The Desktop Critic: The Dark Side of the Dark Side

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Mac fans always joke that Microsoft is the Evil Empire. We call Windows the Dark Side. We make fun of Bill Gates's schemes to take over the world. But I thought we were kidding. Since the government has started taking a closer look, however, a clearer picture of Microsoft's soul has emerged, and it's disturbing. The following embarrassments are just the tip of the iceberg.

In 1998, as 12 states were preparing antitrust suits against Microsoft, the Los Angeles Times unearthed a brazen Microsoft plot to sway public opinion. Microsoft hired PR companies in those 12 states to flood newspapers and the offices of attorneys general with editorials and letters. These letters, bearing ordinary individuals' names but actually written by Microsoft PR staff, were intended to show "grassroots" support for Microsoft; payments were funneled through Microsoft's main PR company so that the checks couldn't be traced.

According to Brill's Content magazine, Microsoft's media-manipulation attempts don't stop there. Key journalists are courted, given meals and personal invitations to Bill Gates's new mansion; negative reviewers are harangued and bad-mouthed. ("We really believed in this influencer model," says a former Microsoft VP. "The trade press [was] worked from every stage.") Microsoft even hires phony consumers to spread warm fuzzies online– Brill's Content describes the ardently pro-Microsoft cybernaut named "Steve Barkto," who claimed to be a technology officer from Oklahoma. How odd, therefore, that he paid for his CompuServe account with a Microsoft credit card!

All of this helps explain why Microsoft has enjoyed such fawning coverage in the mainstream media, whereas every Apple hangnail is a cue for "Apple Dying" articles.

Midway through its antitrust trial, Microsoft attempted to prove the inseparability of Windows and Internet Explorer by showing the judge a video. Fine–except that the government's lawyer noticed that as the tape rolled on, the number of icons on the desktop kept changing. Microsoft sheepishly admitted to splicing footage from different computers to make its point.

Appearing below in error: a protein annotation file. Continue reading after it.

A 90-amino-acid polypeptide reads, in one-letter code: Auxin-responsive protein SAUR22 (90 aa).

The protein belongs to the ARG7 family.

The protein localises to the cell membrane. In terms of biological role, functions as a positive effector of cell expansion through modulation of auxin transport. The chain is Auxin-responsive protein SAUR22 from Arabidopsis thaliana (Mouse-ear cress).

During Bill Clinton's grand jury testimony, his greatest line was: "That depends on what you mean by 'is.' " But in his own taped testimony, Bill G. makes Bill C. look like an amateur, pretending not to know the meaning of words like market share and we , and denying that he wrote e-mails bearing his signature.

Throughout the trial, in fact, Microsoft reps had enough mental lapses to qualify for disability–and silly excuses to explain them. When Microsoft VP Brad Chase claimed that Internet Explorer gained popularity because it's so good , a government lawyer showed him a 20-page Microsoft survey. Its conclusion: most people choose Internet Explorer because "it came with my computer." Chase's dubious response: an intern who had no standing at Microsoft created the document.

At, you'll find reams of data about the security holes in Microsoft Office. A Word document may invisibly store your name, e-mail, URLs, folder names, and more. This data goes along for the ride when, for example, you e-mail your work to others. (A fix is available at On Windows, the company even tracks exactly what kind of PC gear you have. The New York Times reported that Microsoft Office documents contain a "globally unique identifier" that "can be used to trace files back to a specific person"–indeed, that's how investigators tracked down the author of the Melissa virus.

This stuff is real. Suddenly, the jokes about Microsoft's evil ways aren't so funny any more.

Two years ago, I asked a Wall Street Journal reporter why newspapers give Apple such a hard time. He told me that coverage goes in cycles; Apple was a media darling for ten years during the early Steve Jobs era. Now, he said, it was Apple's turn in the doghouse, and Microsoft's in the spotlight. "Don't worry," he concluded. "The pendulum always swings back." The funny thing is, those same reporters unearthed every example of Microsoft conspiracy and media manipulation described here. Look out, Bill–the pendulum is swinging.

July 1999 page: 176

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